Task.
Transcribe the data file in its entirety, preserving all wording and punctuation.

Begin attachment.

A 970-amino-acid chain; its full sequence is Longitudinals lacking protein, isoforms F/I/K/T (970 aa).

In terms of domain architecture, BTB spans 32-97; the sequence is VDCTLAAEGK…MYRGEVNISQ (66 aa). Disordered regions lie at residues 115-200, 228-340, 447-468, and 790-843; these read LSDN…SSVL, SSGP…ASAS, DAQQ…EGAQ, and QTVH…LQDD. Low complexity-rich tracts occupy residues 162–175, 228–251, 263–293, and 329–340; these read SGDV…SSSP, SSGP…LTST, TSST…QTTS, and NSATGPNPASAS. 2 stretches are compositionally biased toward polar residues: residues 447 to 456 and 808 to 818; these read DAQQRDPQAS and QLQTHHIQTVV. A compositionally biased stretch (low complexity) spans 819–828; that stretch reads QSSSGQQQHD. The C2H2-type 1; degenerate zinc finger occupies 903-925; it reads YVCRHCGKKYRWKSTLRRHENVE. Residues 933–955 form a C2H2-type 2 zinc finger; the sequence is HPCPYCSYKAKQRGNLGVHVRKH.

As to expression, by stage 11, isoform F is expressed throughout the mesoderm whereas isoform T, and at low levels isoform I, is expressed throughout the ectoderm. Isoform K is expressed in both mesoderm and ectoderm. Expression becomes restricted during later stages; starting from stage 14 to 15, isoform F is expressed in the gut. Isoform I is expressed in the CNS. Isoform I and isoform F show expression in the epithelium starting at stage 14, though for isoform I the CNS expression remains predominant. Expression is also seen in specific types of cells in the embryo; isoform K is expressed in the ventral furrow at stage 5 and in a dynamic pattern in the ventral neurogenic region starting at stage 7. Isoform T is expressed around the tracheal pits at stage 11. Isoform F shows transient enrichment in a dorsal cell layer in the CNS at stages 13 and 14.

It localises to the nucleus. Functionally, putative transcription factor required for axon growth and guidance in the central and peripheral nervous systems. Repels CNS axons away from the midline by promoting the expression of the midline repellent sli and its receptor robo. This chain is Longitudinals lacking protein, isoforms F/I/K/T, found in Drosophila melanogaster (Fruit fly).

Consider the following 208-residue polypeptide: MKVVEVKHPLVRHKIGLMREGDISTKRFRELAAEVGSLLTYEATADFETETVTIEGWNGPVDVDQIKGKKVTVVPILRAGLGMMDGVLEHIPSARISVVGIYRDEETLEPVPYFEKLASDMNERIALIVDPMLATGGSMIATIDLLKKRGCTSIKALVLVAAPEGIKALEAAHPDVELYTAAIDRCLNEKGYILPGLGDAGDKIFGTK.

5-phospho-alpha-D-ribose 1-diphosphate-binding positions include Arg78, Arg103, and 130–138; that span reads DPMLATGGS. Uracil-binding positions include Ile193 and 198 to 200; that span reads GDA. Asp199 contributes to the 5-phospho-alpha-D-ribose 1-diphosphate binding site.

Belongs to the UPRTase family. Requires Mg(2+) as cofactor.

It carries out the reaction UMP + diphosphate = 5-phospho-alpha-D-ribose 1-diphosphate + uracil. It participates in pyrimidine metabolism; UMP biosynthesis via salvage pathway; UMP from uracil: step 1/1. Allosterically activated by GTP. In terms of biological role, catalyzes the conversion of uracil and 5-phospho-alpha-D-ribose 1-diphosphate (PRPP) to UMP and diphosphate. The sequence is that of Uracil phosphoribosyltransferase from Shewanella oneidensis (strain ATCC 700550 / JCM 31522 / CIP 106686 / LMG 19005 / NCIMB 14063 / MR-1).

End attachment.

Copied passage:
A 970-amino-acid chain; its full sequence is Longitudinals lacking protein, isoforms F/I/K/T (970 aa).

In terms of domain architecture, BTB spans 32-97; the sequence is VDCTLAAEGK…MYRGEVNISQ (66 aa). Disordered regions lie at residues 115-200, 228-340, 447-468, and 790-843; these read LSDN…SSVL, SSGP…ASAS, DAQQ…EGAQ, and QTVH…LQDD. Low complexity-rich tracts occupy residues 162–175, 228–251, 263–293, and 329–340; these read SGDV…SSSP, SSGP…LTST, TSST…QTTS, and NSATGPNPASAS. 2 stretches are compositionally biased toward polar residues: residues 447 to 456 and 808 to 818; these read DAQQRDPQAS and QLQTHHIQTVV. A compositionally biased stretch (low complexity) spans 819–828; that stretch reads QSSSGQQQHD. The C2H2-type 1; degenerate zinc finger occupies 903-925; it reads YVCRHCGKKYRWKSTLRRHENVE. Residues 933–955 form a C2H2-type 2 zinc finger; the sequence is HPCPYCSYKAKQRGNLGVHVRKH.

As to expression, by stage 11, isoform F is expressed throughout the mesoderm whereas isoform T, and at low levels isoform I, is expressed throughout the ectoderm. Isoform K is expressed in both mesoderm and ectoderm. Expression becomes restricted during later stages; starting from stage 14 to 15, isoform F is expressed in the gut. Isoform I is expressed in the CNS. Isoform I and isoform F show expression in the epithelium starting at stage 14, though for isoform I the CNS expression remains predominant. Expression is also seen in specific types of cells in the embryo; isoform K is expressed in the ventral furrow at stage 5 and in a dynamic pattern in the ventral neurogenic region starting at stage 7. Isoform T is expressed around the tracheal pits at stage 11. Isoform F shows transient enrichment in a dorsal cell layer in the CNS at stages 13 and 14.

It localises to the nucleus. Functionally, putative transcription factor required for axon growth and guidance in the central and peripheral nervous systems. Repels CNS axons away from the midline by promoting the expression of the midline repellent sli and its receptor robo. This chain is Longitudinals lacking protein, isoforms F/I/K/T, found in Drosophila melanogaster (Fruit fly).

Consider the following 208-residue polypeptide: MKVVEVKHPLVRHKIGLMREGDISTKRFRELAAEVGSLLTYEATADFETETVTIEGWNGPVDVDQIKGKKVTVVPILRAGLGMMDGVLEHIPSARISVVGIYRDEETLEPVPYFEKLASDMNERIALIVDPMLATGGSMIATIDLLKKRGCTSIKALVLVAAPEGIKALEAAHPDVELYTAAIDRCLNEKGYILPGLGDAGDKIFGTK.

5-phospho-alpha-D-ribose 1-diphosphate-binding positions include Arg78, Arg103, and 130–138; that span reads DPMLATGGS. Uracil-binding positions include Ile193 and 198 to 200; that span reads GDA. Asp199 contributes to the 5-phospho-alpha-D-ribose 1-diphosphate binding site.

Belongs to the UPRTase family. Requires Mg(2+) as cofactor.

It carries out the reaction UMP + diphosphate = 5-phospho-alpha-D-ribose 1-diphosphate + uracil. It participates in pyrimidine metabolism; UMP biosynthesis via salvage pathway; UMP from uracil: step 1/1. Allosterically activated by GTP. In terms of biological role, catalyzes the conversion of uracil and 5-phospho-alpha-D-ribose 1-diphosphate (PRPP) to UMP and diphosphate. The sequence is that of Uracil phosphoribosyltransferase from Shewanella oneidensis (strain ATCC 700550 / JCM 31522 / CIP 106686 / LMG 19005 / NCIMB 14063 / MR-1).